Tell us about your company and what is unique about it?
My husband who is a Neurosurgeon was constantly telling me about the increase in devastating sports injuries that he was seeing in his patients. We knew that they could be prevented or at least reduced with the help of smart, technologically advanced products that we weren’t seeing in the market. We decided to engineer a line that would help prevent major injuries to the spine, head and neck, and thus Neurotect was born.
Our products focus on innovative and wearable safety technology that protect from major sports injuries. Our patent technology is embedded into stretchable materials that easily conform to body shapes without inhibiting movement and immediately work to prevent injury when needed. What makes it even more unique is that the technology does not compromise comfort and is lightweight, giving it the ability to ‘kick in’ (or change from a flexible material to a rigid brace) just before the moment of impact.
What has been your biggest “A-Ha!” moment to date? How has it changed your business?
Like any entrepreneurial venture, the key is focus. Particularly since everything takes longer than you think. We got sidetracked a bit on our business direction pursuing new applications and ultimately trying to do too much in the market all at once. It’s so easy to do that in a start-up as everyone is excited about what’s possible and there are so many ideas and opportunities. However, as Tom Peters says, ‘stick to the knitting’! We still listen to lots of ideas but we are more actively fixated on keeping our focus and minimizing distraction.
How did the Columbia Business School classes you took shape your business/management approach?
The biggest influence from Columbia Business School on my business and management approach was learning to collaborate and negotiate in team settings. It’s very tempting as an entrepreneur to want to do everything yourself but Columbia taught me to harness different perspectives and views, whether they are from team members, partnerships, friends or potential customers — it is ultimately the most effective way to develop your product. Particularly given that at Neurotect, we rely on multi-disciplinary skills and expertise for understanding and designing the best solutions. Our team is small, but we seek out advice and collaboration from friends and through networking with experts in their fields. Columbia was instrumental is bringing that learning to life.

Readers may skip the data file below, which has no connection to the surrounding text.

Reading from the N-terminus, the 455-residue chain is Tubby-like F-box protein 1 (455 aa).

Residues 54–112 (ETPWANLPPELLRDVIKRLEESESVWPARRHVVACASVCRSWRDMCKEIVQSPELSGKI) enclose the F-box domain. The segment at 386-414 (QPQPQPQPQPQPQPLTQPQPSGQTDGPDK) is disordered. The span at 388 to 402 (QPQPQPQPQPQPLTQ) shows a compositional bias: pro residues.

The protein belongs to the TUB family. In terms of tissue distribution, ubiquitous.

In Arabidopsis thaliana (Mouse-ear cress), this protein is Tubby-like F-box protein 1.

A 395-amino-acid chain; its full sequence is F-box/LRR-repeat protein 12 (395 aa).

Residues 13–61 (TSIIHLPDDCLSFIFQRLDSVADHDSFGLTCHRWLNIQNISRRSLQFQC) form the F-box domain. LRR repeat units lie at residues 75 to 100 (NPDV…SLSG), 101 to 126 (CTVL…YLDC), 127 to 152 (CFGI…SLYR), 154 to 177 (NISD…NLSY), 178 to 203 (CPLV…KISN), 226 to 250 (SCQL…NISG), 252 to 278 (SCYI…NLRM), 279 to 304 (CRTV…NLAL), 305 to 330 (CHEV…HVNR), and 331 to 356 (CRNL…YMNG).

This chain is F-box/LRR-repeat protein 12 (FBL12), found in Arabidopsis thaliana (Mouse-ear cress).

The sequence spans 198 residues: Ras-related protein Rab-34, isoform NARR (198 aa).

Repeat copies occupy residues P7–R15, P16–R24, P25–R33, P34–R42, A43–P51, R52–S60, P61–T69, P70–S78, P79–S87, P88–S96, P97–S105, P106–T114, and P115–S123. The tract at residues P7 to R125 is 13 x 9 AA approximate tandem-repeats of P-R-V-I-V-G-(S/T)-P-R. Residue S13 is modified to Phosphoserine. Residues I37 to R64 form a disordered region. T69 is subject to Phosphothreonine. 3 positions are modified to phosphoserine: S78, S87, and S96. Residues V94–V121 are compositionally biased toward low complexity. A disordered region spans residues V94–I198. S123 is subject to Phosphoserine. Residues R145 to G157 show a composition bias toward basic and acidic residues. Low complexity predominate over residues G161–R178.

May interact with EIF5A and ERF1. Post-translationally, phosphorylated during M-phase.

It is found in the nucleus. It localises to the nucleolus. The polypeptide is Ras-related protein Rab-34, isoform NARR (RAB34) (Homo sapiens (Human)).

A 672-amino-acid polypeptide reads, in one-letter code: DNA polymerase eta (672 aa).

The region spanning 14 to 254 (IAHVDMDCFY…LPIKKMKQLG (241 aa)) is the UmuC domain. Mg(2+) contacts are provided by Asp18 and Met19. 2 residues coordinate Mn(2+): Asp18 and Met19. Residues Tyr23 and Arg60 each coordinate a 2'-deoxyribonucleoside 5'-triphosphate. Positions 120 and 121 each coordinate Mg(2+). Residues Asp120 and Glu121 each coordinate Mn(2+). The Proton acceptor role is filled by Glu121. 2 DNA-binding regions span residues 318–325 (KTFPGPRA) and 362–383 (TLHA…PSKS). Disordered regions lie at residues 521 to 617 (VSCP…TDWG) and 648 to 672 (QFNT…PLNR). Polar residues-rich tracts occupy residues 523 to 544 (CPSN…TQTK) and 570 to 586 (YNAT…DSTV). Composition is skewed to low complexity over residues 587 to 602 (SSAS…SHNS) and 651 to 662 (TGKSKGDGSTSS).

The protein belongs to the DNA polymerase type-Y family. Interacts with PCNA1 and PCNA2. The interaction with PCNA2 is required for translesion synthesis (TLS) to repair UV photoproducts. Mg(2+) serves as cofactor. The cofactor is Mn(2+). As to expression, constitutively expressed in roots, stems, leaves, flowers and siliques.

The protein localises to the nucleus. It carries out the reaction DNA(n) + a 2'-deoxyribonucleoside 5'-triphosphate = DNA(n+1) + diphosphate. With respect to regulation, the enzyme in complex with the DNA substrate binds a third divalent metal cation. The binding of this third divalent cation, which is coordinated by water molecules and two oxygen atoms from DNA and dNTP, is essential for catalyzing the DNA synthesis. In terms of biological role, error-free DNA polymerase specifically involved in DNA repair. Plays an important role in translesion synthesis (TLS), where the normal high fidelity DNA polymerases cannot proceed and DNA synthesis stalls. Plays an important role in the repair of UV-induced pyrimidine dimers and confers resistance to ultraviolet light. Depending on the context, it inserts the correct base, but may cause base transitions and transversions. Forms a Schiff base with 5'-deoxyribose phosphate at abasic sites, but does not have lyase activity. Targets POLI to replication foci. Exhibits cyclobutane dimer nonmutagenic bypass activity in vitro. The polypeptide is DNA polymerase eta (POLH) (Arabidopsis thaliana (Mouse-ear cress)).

The Columbia Alumni Connection: How have you used it? How do you stay involved?
I have a core group of business school friends that I have stayed close with since graduating. We recently attended our 20th Class Reunion this past fall – time flies. Being a Columbia alumna gives me instant recognition in the business community and a shared connection among fellow graduates. I am also a member of several Linked In Columbia Business School groups where there are plenty of interesting discussions and networking opportunities. You never know who is going to have a similar issue that they are dealing with at the same time. And especially recently, Columbia has been great at reaching out and encouraging ways to get and stay involved. For me, this has included participating in the 20th Reunion Committee, development meetings and events, and being connected to the Entrepreneurship Center. I definitely plan on using the resources of the Entrepreneurship Center much more going forward.
What advice would you give to a graduating Columbia student with entrepreneurial aspirations?
There is no perfect path to entrepreneurship. I pursued the more traditional path after graduation and went into management consulting. After 17 years and millions of frequent flier miles later, I became an entrepreneur in a completely unrelated industry. For me, it was finally the right time. I’m grateful for what I learned in the consulting industry and especially for what I could then apply to my business. Sometimes it’s helpful to have some traditional experience and of course, some savings to help get you started.